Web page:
China: 20 Years of Dig Me Out


Sleater-Kinney – Dig Me Out

Released April 8th, 1997 on Kill Rock Stars Records

Straight-up:  Carrie Brownstein’s vocals are an acquired taste, but they’re a taste that I acquired a long time ago.  They’re a barrier to entry, for sure.  You either get them or you don’t, but if you get them, then Sleater-Kinney’s work ranks among the very best that rock ‘n’ roll has produced since the Alternative Revolution.

Released at the height of the Riot Grrl movement in the mid-1990s, Dig Me Out characterizes a band that was a fair bit different than the other stuff that was coming out of Seattle and Olympia at the time.  A lot of riot grrl bands favoured style over substance; they were modern art collectives, compilations of patriarchy-smashing posters set to thudding power chords.  Sleater-Kinney took a complete opposite tactic.  Their guitars were knotted and spiked, weaving odd, complicated leads over a bedrock of shifting chords.  Their dynamics were unpredictable, mixing shrieking rage into calm bliss with a deftness that Billy Corgan could only have dreamed of.  They were out to smash the patriarchy – make no mistake – but they were out to do it on their own terms, terms that at once eschewed the contemporary ideal of punk rock and yet were 100% punk as fuck.

Part of the toss-up was the addition of Janet Weiss as drummer; her steady-handed pounding and athletic fills called up the sound of the Stones and the Kinks and thereby lent more soul to the proceedings than had been found previously.  Part of it was Brownstein’s heartfelt emoting; beneath all of that Poly Styrene-esque wailing was someone more intellectual than you typically find in rock ‘n’ roll.  Part of it was the use of Corin Tucker’s voice to leaven it sometimes, of course; check out her undertones on “Words And Guitar” to really get the full effect.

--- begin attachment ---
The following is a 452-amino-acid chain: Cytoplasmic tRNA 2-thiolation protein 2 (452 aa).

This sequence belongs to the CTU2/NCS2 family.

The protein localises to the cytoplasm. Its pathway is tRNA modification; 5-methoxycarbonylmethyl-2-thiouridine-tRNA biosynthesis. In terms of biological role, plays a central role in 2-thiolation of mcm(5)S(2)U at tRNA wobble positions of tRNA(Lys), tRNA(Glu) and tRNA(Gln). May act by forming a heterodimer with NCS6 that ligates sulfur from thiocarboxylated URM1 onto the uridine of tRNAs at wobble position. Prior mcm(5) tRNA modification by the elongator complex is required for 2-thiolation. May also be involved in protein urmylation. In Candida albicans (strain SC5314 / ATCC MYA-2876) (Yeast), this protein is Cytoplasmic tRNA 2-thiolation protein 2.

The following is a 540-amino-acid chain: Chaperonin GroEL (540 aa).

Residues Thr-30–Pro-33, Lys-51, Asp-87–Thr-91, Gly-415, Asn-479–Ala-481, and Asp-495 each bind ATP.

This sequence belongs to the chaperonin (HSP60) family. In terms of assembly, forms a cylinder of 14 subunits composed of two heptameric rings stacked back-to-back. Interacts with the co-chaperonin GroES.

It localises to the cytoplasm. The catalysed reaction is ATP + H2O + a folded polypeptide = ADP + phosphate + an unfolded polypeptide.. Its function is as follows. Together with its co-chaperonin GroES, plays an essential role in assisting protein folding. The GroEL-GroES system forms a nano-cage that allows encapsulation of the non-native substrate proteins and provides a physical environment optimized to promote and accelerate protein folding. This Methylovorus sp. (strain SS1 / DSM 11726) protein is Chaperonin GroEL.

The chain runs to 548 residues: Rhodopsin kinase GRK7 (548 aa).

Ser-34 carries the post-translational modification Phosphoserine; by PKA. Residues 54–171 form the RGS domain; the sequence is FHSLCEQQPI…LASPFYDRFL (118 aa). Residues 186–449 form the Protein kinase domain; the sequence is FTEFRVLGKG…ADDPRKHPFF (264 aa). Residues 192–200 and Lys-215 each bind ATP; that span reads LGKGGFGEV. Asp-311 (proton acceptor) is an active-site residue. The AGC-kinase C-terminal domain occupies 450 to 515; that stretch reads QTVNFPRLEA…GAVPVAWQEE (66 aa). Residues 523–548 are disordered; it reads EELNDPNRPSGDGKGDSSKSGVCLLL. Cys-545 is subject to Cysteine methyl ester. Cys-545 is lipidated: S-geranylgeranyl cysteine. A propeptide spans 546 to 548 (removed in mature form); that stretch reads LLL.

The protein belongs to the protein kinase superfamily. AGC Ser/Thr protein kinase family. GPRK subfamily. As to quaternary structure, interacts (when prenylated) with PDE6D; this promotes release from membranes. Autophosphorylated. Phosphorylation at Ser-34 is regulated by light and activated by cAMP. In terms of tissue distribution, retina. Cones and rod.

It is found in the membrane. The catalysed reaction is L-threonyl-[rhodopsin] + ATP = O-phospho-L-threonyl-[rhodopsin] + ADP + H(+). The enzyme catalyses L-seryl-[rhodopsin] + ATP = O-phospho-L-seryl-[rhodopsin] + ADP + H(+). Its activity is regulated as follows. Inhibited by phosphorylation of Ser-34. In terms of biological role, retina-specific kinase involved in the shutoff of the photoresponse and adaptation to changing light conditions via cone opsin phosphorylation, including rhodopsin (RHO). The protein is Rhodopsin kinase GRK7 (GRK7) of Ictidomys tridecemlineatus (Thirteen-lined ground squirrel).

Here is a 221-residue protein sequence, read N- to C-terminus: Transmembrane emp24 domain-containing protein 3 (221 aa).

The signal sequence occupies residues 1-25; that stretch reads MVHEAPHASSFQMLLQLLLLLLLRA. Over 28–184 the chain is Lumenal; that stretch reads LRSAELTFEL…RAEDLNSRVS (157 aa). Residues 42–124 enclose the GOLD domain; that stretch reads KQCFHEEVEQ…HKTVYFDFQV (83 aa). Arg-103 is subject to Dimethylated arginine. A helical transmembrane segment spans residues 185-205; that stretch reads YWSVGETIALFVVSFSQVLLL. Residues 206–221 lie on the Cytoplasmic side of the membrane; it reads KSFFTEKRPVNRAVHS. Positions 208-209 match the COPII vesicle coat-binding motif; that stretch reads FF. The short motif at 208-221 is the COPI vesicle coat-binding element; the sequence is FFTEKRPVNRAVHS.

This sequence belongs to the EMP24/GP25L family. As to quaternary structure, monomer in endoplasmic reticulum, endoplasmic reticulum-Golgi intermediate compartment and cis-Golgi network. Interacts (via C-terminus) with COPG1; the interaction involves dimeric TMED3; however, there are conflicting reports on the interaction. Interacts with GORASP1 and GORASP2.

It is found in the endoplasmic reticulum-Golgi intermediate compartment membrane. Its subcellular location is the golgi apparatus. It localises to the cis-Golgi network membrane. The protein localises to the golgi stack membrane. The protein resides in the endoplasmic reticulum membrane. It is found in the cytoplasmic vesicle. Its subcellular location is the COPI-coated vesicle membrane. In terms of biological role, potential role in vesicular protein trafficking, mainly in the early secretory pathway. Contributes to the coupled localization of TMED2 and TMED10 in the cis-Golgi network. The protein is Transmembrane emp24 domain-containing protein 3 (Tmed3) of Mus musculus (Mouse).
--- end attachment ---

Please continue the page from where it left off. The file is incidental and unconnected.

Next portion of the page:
Sleater-Kinney are a rare band that is able to be both stridently political and unabashedly emotional.  That Dig Me Out is just one of the great albums they’ve made that showcases this is a testament to how utterly kick-ass they are as a rock ‘n’ roll group.


Consumer Guide: Cloud Nothings et al.


Playing catch-up with the reviews, Consumer Guide style.  Here’s everything I’ve listened to in 2014 thus far.  As is my usual style, this list will likely expand quite a bit by the time mid-November rolls around.  A couple of them (Here And Nowhere Else and St. Vincent) probably deserve the usual individual reviews but such is life.

Cloud Nothings – Here And Nowhere Else   

The Cleveland band’s fourth album finds them scrubbing away a lot of the pop elements that Steve Albini had left on them during the process of their 2012 breakthrough Attack On Memory.  It’s a triumph of 21st Century punk rock, eschewing the sunny California-inspired pop stuff that has mired the form for most of the last decade in favour of a hard-scoured feel-bad attack.  The album also has the cojones to use the lead single/best song the band has recorded as the final track.



Wild Beasts – Present Tense  

I still don’t get what people find so amazing about this album.  I’ve enjoyed the Eighties retread/re-exploration we’ve been on since 2008/2009 as much as the next person but this isn’t doing anything radically different than the next band.  I’ve heard better synth drones, I’ve heard craftier melodies, and the vocals remind me in a vague way of Xiu Xiu, and not in a good way.



Tacocat – NVM   

Candy-coated riot grrl punk, like Sleater-Kinney-Lite, or maybe an alternate-history Josie and the Pussycats that has a bit of actual substance.  Musically inoffensive and lyrically righteous, not a great album but certainly a good one.  Nothing original but you can sing along.



The Notwist – Close To The Glass   

The German band had a breakthrough back in the long-gone year of 2002 with Neon Golden and have consistently flown just under the radar with every subsequent release.  Close To The Glass is not likely to change this particular fate but it, like the other albums, is a solid record of warm experimental pop music that balances melody with a mix of textures that change from song to song.  Deserves more than it will end up getting.



Julie Byrne – Rooms With Walls And Windows   

Glacial, whispered art-folk, highly recommended to anyone who enjoyed Grouper’s Dragging A Dead Deer Up A Hill.  Beautiful like a foggy frosty morning sigh.